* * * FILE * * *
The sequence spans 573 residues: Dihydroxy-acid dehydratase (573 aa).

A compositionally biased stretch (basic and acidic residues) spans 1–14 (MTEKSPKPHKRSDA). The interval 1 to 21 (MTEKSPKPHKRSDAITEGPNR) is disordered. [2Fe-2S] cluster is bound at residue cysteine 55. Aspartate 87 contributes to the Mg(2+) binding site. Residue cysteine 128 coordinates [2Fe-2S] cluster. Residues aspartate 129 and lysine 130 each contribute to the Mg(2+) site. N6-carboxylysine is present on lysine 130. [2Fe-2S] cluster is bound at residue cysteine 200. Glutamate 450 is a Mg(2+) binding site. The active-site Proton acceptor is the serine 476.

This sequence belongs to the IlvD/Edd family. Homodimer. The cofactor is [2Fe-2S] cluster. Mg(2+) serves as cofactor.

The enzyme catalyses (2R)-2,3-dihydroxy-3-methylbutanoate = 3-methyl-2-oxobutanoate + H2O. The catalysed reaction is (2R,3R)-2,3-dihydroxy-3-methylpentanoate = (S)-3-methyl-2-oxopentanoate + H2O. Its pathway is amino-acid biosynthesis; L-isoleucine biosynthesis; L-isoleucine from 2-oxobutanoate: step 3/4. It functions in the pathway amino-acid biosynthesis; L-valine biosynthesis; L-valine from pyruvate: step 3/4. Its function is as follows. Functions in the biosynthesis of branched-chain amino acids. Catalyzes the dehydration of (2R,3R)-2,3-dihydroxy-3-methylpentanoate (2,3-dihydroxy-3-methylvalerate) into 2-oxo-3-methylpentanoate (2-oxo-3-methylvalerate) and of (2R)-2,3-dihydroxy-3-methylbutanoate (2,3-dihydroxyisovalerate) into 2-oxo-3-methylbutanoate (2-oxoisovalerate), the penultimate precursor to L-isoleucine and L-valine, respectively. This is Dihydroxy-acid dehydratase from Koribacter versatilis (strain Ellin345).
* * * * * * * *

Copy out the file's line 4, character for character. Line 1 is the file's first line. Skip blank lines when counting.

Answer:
The enzyme catalyses (2R)-2,3-dihydroxy-3-methylbutanoate = 3-methyl-2-oxobutanoate + H2O. The catalysed reaction is (2R,3R)-2,3-dihydroxy-3-methylpentanoate = (S)-3-methyl-2-oxopentanoate + H2O. Its pathway is amino-acid biosynthesis; L-isoleucine biosynthesis; L-isoleucine from 2-oxobutanoate: step 3/4. It functions in the pathway amino-acid biosynthesis; L-valine biosynthesis; L-valine from pyruvate: step 3/4. Its function is as follows. Functions in the biosynthesis of branched-chain amino acids. Catalyzes the dehydration of (2R,3R)-2,3-dihydroxy-3-methylpentanoate (2,3-dihydroxy-3-methylvalerate) into 2-oxo-3-methylpentanoate (2-oxo-3-methylvalerate) and of (2R)-2,3-dihydroxy-3-methylbutanoate (2,3-dihydroxyisovalerate) into 2-oxo-3-methylbutanoate (2-oxoisovalerate), the penultimate precursor to L-isoleucine and L-valine, respectively. This is Dihydroxy-acid dehydratase from Koribacter versatilis (strain Ellin345).